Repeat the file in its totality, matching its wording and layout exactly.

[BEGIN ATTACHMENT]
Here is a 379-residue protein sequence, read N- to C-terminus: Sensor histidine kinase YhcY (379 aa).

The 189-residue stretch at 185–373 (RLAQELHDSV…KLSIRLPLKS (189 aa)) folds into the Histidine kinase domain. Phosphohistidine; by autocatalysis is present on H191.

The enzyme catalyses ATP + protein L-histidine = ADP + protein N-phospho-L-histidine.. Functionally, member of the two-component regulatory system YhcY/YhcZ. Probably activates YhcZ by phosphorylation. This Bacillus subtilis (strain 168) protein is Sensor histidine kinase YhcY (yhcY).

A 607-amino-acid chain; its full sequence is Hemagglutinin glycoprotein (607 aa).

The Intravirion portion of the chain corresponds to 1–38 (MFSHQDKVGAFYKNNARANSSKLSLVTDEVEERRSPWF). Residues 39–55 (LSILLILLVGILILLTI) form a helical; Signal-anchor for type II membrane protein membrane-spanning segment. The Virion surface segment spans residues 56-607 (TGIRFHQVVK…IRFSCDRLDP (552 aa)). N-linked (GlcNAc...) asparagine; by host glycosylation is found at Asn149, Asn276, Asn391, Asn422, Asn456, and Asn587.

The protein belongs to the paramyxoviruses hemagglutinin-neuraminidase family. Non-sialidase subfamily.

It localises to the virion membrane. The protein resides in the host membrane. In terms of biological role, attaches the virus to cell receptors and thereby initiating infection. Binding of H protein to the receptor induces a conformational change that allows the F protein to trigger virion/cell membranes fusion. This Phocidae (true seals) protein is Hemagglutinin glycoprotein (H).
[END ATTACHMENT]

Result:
Here is a 379-residue protein sequence, read N- to C-terminus: Sensor histidine kinase YhcY (379 aa).

The 189-residue stretch at 185–373 (RLAQELHDSV…KLSIRLPLKS (189 aa)) folds into the Histidine kinase domain. Phosphohistidine; by autocatalysis is present on H191.

The enzyme catalyses ATP + protein L-histidine = ADP + protein N-phospho-L-histidine.. Functionally, member of the two-component regulatory system YhcY/YhcZ. Probably activates YhcZ by phosphorylation. This Bacillus subtilis (strain 168) protein is Sensor histidine kinase YhcY (yhcY).

A 607-amino-acid chain; its full sequence is Hemagglutinin glycoprotein (607 aa).

The Intravirion portion of the chain corresponds to 1–38 (MFSHQDKVGAFYKNNARANSSKLSLVTDEVEERRSPWF). Residues 39–55 (LSILLILLVGILILLTI) form a helical; Signal-anchor for type II membrane protein membrane-spanning segment. The Virion surface segment spans residues 56-607 (TGIRFHQVVK…IRFSCDRLDP (552 aa)). N-linked (GlcNAc...) asparagine; by host glycosylation is found at Asn149, Asn276, Asn391, Asn422, Asn456, and Asn587.

The protein belongs to the paramyxoviruses hemagglutinin-neuraminidase family. Non-sialidase subfamily.

It localises to the virion membrane. The protein resides in the host membrane. In terms of biological role, attaches the virus to cell receptors and thereby initiating infection. Binding of H protein to the receptor induces a conformational change that allows the F protein to trigger virion/cell membranes fusion. This Phocidae (true seals) protein is Hemagglutinin glycoprotein (H).